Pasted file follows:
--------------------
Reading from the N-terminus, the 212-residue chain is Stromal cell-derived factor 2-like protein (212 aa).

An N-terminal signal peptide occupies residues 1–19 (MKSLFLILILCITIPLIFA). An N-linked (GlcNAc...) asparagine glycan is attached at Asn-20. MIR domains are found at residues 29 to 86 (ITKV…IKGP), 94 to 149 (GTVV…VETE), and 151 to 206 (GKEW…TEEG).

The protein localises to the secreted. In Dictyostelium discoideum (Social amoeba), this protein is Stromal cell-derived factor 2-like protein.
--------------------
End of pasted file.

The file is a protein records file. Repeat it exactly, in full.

Reading from the N-terminus, the 212-residue chain is Stromal cell-derived factor 2-like protein (212 aa).

An N-terminal signal peptide occupies residues 1–19 (MKSLFLILILCITIPLIFA). An N-linked (GlcNAc...) asparagine glycan is attached at Asn-20. MIR domains are found at residues 29 to 86 (ITKV…IKGP), 94 to 149 (GTVV…VETE), and 151 to 206 (GKEW…TEEG).

The protein localises to the secreted. In Dictyostelium discoideum (Social amoeba), this protein is Stromal cell-derived factor 2-like protein.